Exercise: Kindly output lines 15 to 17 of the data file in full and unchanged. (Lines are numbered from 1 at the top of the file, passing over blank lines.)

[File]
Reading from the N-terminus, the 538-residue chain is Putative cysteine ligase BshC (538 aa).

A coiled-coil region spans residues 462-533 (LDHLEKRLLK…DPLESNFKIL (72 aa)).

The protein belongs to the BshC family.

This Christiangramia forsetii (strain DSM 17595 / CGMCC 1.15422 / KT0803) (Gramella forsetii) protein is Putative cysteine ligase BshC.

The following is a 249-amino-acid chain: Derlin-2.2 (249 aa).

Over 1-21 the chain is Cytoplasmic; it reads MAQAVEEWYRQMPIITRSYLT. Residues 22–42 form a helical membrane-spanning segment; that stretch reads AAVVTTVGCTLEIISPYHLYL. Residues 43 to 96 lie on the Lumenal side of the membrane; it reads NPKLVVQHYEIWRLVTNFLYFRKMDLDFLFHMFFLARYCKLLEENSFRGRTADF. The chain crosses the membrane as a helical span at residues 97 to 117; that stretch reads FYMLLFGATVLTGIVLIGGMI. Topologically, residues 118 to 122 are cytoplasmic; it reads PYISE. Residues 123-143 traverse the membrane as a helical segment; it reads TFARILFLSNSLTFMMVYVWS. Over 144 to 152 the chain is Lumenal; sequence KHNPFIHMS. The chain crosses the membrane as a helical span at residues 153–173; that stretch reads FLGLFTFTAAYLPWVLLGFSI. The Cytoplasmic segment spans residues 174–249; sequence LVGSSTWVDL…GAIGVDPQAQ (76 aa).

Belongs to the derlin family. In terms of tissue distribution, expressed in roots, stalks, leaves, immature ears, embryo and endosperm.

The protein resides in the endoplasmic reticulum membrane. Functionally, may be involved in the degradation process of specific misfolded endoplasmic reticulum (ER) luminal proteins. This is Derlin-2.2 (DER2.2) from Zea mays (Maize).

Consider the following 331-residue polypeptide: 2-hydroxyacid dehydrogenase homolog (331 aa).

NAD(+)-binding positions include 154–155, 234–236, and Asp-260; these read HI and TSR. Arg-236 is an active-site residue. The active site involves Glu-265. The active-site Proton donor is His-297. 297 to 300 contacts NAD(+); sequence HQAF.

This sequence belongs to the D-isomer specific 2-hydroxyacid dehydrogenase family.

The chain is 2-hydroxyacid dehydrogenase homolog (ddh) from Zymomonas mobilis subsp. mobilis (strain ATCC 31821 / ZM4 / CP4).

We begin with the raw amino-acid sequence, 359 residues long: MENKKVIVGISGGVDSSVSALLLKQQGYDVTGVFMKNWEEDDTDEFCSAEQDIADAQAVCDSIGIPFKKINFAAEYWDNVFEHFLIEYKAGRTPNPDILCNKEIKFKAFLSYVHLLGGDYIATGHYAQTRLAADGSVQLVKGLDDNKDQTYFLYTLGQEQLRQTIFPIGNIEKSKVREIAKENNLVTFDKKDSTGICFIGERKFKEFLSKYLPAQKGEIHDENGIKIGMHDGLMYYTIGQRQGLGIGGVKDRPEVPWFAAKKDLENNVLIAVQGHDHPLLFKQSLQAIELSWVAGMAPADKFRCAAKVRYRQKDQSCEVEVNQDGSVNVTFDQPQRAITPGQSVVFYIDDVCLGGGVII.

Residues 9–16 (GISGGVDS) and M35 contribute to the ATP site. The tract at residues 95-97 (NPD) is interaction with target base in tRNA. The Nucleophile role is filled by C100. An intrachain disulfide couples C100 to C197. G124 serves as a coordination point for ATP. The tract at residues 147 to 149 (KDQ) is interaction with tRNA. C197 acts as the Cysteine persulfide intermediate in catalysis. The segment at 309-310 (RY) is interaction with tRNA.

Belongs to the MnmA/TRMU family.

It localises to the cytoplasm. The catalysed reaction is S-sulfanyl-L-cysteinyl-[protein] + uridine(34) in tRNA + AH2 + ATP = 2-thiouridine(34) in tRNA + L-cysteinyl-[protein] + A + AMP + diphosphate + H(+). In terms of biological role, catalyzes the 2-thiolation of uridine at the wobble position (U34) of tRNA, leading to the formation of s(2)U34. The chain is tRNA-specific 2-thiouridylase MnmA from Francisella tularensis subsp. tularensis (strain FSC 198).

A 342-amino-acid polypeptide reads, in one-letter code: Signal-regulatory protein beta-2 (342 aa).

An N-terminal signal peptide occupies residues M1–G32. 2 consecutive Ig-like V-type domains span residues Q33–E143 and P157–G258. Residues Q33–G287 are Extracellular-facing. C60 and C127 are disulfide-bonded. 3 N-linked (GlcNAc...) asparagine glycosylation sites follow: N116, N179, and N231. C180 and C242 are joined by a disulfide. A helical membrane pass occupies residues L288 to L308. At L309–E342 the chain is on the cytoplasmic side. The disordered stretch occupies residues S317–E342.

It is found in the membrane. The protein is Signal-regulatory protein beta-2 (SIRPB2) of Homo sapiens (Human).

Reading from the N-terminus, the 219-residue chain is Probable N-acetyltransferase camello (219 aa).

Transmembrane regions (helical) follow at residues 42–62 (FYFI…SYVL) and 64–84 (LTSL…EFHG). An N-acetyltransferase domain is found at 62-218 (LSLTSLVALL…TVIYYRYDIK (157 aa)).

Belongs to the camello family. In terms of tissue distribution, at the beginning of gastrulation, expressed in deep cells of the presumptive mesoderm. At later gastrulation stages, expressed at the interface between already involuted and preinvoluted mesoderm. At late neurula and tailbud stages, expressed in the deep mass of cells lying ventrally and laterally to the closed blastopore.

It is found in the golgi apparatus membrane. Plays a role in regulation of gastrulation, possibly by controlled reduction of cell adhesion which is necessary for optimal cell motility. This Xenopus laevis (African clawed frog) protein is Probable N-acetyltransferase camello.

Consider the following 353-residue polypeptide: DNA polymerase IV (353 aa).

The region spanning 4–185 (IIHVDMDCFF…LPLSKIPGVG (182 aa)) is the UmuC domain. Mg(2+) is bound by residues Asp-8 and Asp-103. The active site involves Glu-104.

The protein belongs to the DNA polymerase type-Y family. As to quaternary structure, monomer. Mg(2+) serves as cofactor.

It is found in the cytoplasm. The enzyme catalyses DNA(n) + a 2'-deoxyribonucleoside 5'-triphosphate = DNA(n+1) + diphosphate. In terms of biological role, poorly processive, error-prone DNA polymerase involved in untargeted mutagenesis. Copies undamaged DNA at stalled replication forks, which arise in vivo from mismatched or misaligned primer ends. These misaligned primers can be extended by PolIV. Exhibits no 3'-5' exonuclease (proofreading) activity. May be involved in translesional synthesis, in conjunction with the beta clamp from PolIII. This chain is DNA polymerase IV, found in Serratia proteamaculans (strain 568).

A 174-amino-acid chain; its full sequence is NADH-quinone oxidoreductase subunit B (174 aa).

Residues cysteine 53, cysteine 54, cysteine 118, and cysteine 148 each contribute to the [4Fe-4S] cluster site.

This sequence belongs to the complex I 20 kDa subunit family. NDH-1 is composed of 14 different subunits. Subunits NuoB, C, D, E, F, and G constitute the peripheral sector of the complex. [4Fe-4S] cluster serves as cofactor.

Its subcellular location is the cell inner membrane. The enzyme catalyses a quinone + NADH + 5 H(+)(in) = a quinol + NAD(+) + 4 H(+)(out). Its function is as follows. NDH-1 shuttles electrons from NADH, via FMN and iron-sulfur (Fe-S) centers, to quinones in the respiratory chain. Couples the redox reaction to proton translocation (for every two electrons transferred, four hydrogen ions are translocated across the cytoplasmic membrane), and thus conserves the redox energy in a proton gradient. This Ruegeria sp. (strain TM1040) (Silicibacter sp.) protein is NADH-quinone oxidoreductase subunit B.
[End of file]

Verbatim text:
Belongs to the MnmA/TRMU family.

It localises to the cytoplasm. The catalysed reaction is S-sulfanyl-L-cysteinyl-[protein] + uridine(34) in tRNA + AH2 + ATP = 2-thiouridine(34) in tRNA + L-cysteinyl-[protein] + A + AMP + diphosphate + H(+). In terms of biological role, catalyzes the 2-thiolation of uridine at the wobble position (U34) of tRNA, leading to the formation of s(2)U34. The chain is tRNA-specific 2-thiouridylase MnmA from Francisella tularensis subsp. tularensis (strain FSC 198).

A 342-amino-acid polypeptide reads, in one-letter code: Signal-regulatory protein beta-2 (342 aa).